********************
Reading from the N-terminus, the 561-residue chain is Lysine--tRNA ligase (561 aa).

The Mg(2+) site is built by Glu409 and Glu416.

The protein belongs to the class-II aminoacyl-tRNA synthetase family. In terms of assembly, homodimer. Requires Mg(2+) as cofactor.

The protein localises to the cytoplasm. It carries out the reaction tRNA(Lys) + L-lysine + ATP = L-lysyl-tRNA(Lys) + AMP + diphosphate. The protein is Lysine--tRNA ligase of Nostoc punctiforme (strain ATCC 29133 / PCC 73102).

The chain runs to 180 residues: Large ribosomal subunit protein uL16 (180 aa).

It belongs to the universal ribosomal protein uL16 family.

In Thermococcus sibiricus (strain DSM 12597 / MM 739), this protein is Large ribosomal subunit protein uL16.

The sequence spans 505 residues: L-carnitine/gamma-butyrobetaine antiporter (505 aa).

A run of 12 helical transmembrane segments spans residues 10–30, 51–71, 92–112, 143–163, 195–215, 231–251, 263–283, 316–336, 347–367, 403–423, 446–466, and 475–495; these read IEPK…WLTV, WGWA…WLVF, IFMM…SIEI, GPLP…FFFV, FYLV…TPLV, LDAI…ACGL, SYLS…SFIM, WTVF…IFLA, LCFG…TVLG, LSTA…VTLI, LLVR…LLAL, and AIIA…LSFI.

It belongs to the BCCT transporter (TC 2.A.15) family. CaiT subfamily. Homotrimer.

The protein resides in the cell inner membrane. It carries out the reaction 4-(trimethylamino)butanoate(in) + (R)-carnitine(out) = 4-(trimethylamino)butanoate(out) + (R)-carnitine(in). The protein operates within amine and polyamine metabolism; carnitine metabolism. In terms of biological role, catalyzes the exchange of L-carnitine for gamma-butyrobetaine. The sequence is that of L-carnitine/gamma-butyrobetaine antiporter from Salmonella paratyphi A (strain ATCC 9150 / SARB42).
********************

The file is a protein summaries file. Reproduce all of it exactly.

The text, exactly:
Reading from the N-terminus, the 561-residue chain is Lysine--tRNA ligase (561 aa).

The Mg(2+) site is built by Glu409 and Glu416.

The protein belongs to the class-II aminoacyl-tRNA synthetase family. In terms of assembly, homodimer. Requires Mg(2+) as cofactor.

The protein localises to the cytoplasm. It carries out the reaction tRNA(Lys) + L-lysine + ATP = L-lysyl-tRNA(Lys) + AMP + diphosphate. The protein is Lysine--tRNA ligase of Nostoc punctiforme (strain ATCC 29133 / PCC 73102).

The chain runs to 180 residues: Large ribosomal subunit protein uL16 (180 aa).

It belongs to the universal ribosomal protein uL16 family.

In Thermococcus sibiricus (strain DSM 12597 / MM 739), this protein is Large ribosomal subunit protein uL16.

The sequence spans 505 residues: L-carnitine/gamma-butyrobetaine antiporter (505 aa).

A run of 12 helical transmembrane segments spans residues 10–30, 51–71, 92–112, 143–163, 195–215, 231–251, 263–283, 316–336, 347–367, 403–423, 446–466, and 475–495; these read IEPK…WLTV, WGWA…WLVF, IFMM…SIEI, GPLP…FFFV, FYLV…TPLV, LDAI…ACGL, SYLS…SFIM, WTVF…IFLA, LCFG…TVLG, LSTA…VTLI, LLVR…LLAL, and AIIA…LSFI.

It belongs to the BCCT transporter (TC 2.A.15) family. CaiT subfamily. Homotrimer.

The protein resides in the cell inner membrane. It carries out the reaction 4-(trimethylamino)butanoate(in) + (R)-carnitine(out) = 4-(trimethylamino)butanoate(out) + (R)-carnitine(in). The protein operates within amine and polyamine metabolism; carnitine metabolism. In terms of biological role, catalyzes the exchange of L-carnitine for gamma-butyrobetaine. The sequence is that of L-carnitine/gamma-butyrobetaine antiporter from Salmonella paratyphi A (strain ATCC 9150 / SARB42).